You see, what happens is in your quest for friendship you find the need to be perfect. And you don’t know it’s happening. You have a bunch of kids and people just assume you’re nice. Or you homeschool and people just assume you’re patient. You’re crazy about loving broken people and people think you’re some super Christian. But the reality is, you’re none of those things and you’re crazy dependent on Jesus to make you new every.single.day.

So you love. And people leave. You say the wrong thing that didn’t fit who they thought you were or should be and it’s never the same. So you’ve given your heart to them and now- they’re gone and you have a decision to face– did you survive or die? Do you close out the world and live in your box of pain or do you surrender, yet again, to an unfailing Jesus and start all over again?

When you sit with the “good brother” during the Christmas meal at the moms house who always told you you weren’t good enough- do you survive or die? When the father of your child doesn’t send a Christmas gift again for your little one- what do you decide? Do you ever love again? Or have you died to being loved. When you arrive at your in-laws home and they share with you, once again, how you really could have a better job and provide better for their daughter. You have to decide, do those words define you or does the love of a Savior and his promise of unending love define you?

I will never be strong enough. And not everyone will love me for who I really am. Someone will figure out I have Ja Rule in my Pandora playlist and they’ll decide I simply must be a reprobate. My big mouth will say something controversial and they’ll decide we can’t be friends. My Christmas tree will be too big for some and too little for others. My skirt too short, tattoos too exposed or skirt too long and perfect. I’ll make homemade bread one day and eat a donut the next and someone will have some sort of an opinion.

The truth is: in this life- many will still love, some will leave.

But the babe? The babe sent so perfectly that day? He will love.

I love Christmas. I am sure if I lived in a place such as Haiti or Syria– where death is all around and brokenness is so visible- Heaven and the promise of a new earth would be what I long for most. But here- in this world that I live in- the world I wake up in each day.  A life full of masks, broken relationships, constant reminders of cold nights, a mom who has given up on love, and a mind reeling daily with imperfect memories of pain– struggling through self imposed standards- I long for the day when I will see Jesus. Streets of ‘gold’ don’t excite me one bit. I’ll take Jesus in the streets amongst the slums – I just want to be with Jesus.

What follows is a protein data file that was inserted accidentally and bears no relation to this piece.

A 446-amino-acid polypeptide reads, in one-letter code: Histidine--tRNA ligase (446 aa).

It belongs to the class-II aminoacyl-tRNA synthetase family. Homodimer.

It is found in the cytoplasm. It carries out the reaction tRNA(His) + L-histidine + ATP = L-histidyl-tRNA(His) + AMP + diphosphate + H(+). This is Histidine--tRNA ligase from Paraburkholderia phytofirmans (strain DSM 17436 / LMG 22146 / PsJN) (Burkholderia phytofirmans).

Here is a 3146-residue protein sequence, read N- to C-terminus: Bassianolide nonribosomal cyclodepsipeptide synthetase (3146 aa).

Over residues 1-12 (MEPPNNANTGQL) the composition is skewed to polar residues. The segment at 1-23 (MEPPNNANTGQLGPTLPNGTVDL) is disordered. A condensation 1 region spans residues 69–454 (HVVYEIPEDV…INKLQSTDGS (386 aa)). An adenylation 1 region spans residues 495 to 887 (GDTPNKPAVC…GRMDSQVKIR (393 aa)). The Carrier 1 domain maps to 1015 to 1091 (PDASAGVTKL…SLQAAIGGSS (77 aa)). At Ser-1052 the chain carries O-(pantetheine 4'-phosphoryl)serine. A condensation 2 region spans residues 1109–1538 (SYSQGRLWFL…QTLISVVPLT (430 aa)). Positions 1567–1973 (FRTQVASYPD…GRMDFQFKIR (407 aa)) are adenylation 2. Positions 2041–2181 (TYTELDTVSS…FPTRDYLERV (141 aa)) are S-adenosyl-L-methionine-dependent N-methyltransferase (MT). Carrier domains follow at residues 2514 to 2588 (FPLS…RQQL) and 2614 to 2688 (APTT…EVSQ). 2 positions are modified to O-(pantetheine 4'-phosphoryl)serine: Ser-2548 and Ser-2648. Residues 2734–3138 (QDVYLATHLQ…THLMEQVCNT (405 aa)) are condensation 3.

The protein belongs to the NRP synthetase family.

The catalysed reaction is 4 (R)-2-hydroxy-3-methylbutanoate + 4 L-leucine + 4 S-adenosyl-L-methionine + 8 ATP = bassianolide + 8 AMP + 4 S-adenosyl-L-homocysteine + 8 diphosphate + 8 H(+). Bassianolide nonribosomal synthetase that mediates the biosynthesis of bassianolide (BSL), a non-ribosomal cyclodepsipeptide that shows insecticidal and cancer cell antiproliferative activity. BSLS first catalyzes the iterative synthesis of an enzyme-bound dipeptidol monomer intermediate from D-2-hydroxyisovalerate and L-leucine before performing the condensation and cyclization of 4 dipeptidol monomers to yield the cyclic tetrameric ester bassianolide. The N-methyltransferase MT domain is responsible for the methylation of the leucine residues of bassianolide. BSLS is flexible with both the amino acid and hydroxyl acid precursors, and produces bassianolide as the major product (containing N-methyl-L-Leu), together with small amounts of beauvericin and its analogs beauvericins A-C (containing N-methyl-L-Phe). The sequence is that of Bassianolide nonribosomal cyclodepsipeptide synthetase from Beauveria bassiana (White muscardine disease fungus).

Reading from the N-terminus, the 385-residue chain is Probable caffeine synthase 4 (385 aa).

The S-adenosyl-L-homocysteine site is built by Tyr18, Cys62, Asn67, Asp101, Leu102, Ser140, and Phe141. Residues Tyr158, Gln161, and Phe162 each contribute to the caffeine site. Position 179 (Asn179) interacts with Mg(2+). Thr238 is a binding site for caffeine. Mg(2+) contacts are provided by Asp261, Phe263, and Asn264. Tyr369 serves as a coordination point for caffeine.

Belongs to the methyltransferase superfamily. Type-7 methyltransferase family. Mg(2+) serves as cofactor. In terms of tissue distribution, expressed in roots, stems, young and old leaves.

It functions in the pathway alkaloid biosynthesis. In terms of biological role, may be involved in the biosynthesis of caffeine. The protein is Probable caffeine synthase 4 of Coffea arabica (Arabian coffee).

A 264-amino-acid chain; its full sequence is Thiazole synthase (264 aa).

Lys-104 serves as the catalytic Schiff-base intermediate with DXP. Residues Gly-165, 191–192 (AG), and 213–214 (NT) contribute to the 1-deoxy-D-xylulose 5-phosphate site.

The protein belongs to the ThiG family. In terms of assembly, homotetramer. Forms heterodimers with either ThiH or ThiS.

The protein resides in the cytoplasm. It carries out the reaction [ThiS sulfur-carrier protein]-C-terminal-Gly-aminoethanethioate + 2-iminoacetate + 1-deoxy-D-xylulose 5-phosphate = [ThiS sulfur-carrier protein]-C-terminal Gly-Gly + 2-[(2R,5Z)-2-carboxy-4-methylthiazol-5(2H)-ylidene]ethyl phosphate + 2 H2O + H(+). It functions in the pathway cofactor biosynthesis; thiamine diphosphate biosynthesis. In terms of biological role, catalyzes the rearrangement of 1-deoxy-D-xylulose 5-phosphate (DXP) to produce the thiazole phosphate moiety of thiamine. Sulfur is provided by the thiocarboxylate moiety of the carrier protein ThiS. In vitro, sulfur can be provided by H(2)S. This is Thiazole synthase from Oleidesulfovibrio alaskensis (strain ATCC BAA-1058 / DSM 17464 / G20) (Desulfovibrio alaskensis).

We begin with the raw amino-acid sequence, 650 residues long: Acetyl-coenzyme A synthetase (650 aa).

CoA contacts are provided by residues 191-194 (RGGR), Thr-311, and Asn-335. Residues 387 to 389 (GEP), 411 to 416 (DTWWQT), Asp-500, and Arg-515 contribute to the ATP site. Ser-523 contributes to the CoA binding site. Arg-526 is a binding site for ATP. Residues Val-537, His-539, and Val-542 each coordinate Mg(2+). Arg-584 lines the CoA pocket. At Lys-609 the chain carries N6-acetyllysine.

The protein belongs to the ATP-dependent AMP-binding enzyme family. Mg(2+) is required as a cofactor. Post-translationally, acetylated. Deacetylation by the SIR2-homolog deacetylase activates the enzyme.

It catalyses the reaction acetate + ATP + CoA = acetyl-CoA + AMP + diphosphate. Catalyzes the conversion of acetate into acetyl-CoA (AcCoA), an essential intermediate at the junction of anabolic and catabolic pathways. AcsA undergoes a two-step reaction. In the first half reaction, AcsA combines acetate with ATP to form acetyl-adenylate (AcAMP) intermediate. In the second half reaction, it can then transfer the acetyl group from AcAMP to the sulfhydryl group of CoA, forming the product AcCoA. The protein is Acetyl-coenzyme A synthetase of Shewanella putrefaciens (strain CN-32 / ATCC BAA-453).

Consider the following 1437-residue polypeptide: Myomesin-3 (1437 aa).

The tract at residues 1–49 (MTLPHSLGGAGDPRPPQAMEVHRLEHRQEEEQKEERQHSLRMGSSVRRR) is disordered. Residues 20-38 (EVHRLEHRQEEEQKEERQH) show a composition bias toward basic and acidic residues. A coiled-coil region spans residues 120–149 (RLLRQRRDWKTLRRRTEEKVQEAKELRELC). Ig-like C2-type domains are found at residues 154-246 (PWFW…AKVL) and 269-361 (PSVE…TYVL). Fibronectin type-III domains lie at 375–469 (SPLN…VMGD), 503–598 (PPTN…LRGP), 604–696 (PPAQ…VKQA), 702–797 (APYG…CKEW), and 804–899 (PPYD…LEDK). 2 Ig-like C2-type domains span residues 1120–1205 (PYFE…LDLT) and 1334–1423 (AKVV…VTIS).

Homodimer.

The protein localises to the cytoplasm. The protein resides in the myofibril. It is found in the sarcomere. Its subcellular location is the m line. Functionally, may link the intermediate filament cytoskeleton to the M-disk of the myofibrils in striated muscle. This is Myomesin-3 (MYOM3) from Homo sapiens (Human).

He is the one. The only one perfect. And yet he chooses to look sweetly upon broken me and love. He knows my Pandora playlist; he knows my struggles and insecurities and he still chooses to love. Not just any type of love. I’m talking get down and dirty with my junk type of love. He never leaves my side and he never judges through human eyes. He helps me surrender and gently corrects my faults. He’s always there.

When I really sit and think of what Joy filled the earth that day- I am overwhelmed at the love of a savior that really did come in the form of a babe- dependent on a broken woman. A woman who many, I am sure, had decided, was not perfect.

Oh, the irony of that magnificent King.

This Christmas may you be overwhelmed at the majesty of his great love for you and may you remain humbled and dependent on Jesus- realizing only his opinion of you truly matters and if we are seeking him to the fullest, he is good to teach us such good things. And one day- we will truly be perfect and whole.

May you smile a little brighter and love a little deeper simply because he loves so sweetly.

Merry Christmas,

Kati 

“Don’t be afraid!” he said. “I bring you good news that will bring great joy to all people. The Savior—yes, the Messiah, the Lord—has been born today in Bethlehem, the city of David!”

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7 thoughts on “Because you don’t have to be prefect this Christmas: a story of how Jesus loves broken-imperfect people.

  1. Ginny

    Love this so much, Kati. I thought about your mom when you texted me this morning. I wonder if her neighbor will eat with her this holiday?
    It’s true. Everyone is too fat or too skinny or too mouthy or too quiet or too spiritual or not spiritual enough. They are likely too generous, too showy with money, too lavish in their living, spoil their kids, or don’t give their kids enough as well. Every. Single. Person. who makes up my little story of redemption was “too” something or “not enough” of it. I’m so thankful they all chose to love in spite of imperfection. SO THANKFUL.
    P.S. I actually don’t know who JaRule is…crazy, huh? Does it make it any better that I broke out into “No Scrubs” this week and Brad was like, “Whaaaa???” Love you Sis.

  2. Donna

    I just found your blog and oh are you speaking my language!
    He is breaking down walls in my heart through your words.
    My four babies who came to me through adoption, hurts that run so deep, in the middle of divorce, no job, and I’m learning about Jesus’ love in ways I never knew.
    Thank you for being so real.